Thus, at the county level, justice of the peace courts would have jurisdiction over the offense described in section 121.004(a) of the Human Resources Code.

Also, at the county level, various criminal district courts and constitutional and statutory county courts would have jurisdiction over such offense depending on the particular county in question. See Gov't Code ch. 24, subch. E (particular criminal district courts), ss 26.045 (county court jurisdiction generally), 26.106-26.351 (particular county courts), 25.0003 (statutory county court jurisdiction generally), 25.0031-25.2512 (particular statutory county courts).

The officer performing the criminal law duties of the county attorney has responsibility for prosecuting offenses in the above-mentioned courts of the county. Code Crim.Proc. art. 2.02 (regarding county attorney's duties in courts of the county "below the grade of district court"). In some counties these duties are performed by the officer known as the criminal district attorney. See Gov't Code ch. 44 (for duties of criminal district attorneys in particular counties). In a few counties they are performed by a district attorney. See Gov't Code ch. 43 (for duties of district attorneys in specific counties; particularly, for example, s 43.180 regarding duties of Harris County District Attorney to represent the state in criminal cases pending in district and inferior courts of the county).

Thus, in answer to your question, at the county level the prosecutor responsible for representing the state in justice of the peace courts, and in the criminal district courts and constitutional and statutory county courts where those latter courts also have jurisdiction over the offense in question, would be responsible for prosecuting such offense. [FN1]

Also, in a few cities the city attorney would have concurrent responsibility with the county level prosecutor for prosecuting the offense in question. While the jurisdiction of municipal courts proper with respect to criminal cases arising under state law is limited to offenses punishable by a fine not to exceed $200 under section 29.003(b) of the Government Code, and such courts would thus have no jurisdiction over an offense under section 121.004(a), the legislature has authorized certain municipalities to create a distinct tribunal called the municipal court of record. In some instances the legislature has expanded the jurisdiction of such municipal courts of record beyond that provided for municipal courts proper, which, as noted above, have no jurisdiction over the offense you ask about.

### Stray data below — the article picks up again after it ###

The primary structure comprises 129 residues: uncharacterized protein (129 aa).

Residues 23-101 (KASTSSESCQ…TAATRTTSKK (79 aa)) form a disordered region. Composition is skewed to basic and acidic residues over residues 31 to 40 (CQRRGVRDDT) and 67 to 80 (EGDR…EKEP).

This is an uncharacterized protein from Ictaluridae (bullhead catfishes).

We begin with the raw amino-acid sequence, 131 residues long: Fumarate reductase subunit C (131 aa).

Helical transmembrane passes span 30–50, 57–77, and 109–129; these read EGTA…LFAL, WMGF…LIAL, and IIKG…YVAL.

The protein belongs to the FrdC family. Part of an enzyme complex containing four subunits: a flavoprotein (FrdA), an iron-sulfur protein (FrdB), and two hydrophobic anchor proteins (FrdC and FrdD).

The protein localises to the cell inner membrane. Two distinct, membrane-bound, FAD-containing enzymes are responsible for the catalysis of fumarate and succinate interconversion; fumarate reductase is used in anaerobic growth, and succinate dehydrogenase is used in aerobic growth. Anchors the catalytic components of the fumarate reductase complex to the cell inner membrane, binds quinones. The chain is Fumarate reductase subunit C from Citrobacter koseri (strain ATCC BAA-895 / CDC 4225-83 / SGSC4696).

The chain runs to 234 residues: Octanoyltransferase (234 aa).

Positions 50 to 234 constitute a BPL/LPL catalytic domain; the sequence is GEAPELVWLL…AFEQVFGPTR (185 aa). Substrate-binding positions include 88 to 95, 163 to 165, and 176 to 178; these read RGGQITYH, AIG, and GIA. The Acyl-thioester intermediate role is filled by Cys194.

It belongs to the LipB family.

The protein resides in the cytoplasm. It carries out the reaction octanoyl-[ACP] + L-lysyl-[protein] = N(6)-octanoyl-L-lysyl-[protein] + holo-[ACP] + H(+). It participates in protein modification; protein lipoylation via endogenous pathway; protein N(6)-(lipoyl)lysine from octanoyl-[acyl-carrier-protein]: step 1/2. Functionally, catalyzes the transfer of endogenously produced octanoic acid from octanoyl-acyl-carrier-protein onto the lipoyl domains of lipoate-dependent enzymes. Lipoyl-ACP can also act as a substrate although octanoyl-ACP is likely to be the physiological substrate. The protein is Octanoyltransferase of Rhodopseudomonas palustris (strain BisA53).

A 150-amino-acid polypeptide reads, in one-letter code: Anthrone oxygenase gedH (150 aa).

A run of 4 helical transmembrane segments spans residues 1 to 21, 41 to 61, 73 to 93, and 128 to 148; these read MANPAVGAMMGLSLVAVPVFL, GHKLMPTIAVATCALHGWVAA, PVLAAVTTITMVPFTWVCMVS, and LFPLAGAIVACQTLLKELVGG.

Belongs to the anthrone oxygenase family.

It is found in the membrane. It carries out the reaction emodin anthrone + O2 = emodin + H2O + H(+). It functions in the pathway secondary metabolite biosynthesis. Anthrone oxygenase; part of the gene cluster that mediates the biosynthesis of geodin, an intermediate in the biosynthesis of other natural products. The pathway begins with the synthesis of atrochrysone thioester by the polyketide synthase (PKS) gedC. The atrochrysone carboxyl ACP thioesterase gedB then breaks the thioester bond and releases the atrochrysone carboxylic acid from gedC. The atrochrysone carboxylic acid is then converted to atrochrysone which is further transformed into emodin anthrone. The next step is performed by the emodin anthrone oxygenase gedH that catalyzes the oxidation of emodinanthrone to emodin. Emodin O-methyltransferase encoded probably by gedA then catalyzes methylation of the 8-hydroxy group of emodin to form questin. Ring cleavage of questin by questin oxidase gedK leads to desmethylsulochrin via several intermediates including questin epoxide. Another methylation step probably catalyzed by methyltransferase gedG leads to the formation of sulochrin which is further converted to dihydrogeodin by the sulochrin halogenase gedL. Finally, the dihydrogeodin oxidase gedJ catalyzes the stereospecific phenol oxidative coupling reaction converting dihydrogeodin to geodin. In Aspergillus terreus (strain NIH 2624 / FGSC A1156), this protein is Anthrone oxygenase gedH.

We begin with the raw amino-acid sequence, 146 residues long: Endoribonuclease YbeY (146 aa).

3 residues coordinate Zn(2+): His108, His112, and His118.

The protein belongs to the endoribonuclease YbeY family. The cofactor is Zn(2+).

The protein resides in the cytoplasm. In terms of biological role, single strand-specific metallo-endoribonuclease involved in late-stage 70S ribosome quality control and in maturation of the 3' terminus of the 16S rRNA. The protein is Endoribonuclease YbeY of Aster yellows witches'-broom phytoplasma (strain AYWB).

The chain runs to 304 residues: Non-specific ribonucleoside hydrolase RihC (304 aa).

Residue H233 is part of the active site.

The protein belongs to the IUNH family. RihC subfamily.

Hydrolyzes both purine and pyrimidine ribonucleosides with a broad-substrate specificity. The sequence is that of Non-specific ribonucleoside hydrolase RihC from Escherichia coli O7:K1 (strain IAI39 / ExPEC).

For example, the city of Austin is authorized to create municipal courts of record having concurrent jurisdiction with the justice court over criminal cases punishable by fine only. See Gov't Code s 30.323. Thus a municipal court of record created in Austin could have jurisdiction over a section 121.004(a) offense, and the city attorney or his deputies or assistants would be responsible for prosecuting such case. Gov't Code ss 30.329, 30.490; see, e.g., id. ss 30.381, 30.383 (a Dallas Municipal Court of Record has concurrent jurisdiction with justice court over offenses punishable by fine only). But see id. ss 30.262-30.263 (Houston Municipal Court of Record jurisdiction over offenses for which justice court has jurisdiction only where punishable by fine not to exceed $200), 30.141, 30.143 (Fort Worth Municipal Court of Record jurisdiction over offenses under state law limited to that of municipal court proper). See generally id. ch. 30 (the provisions for particular municipal courts of record).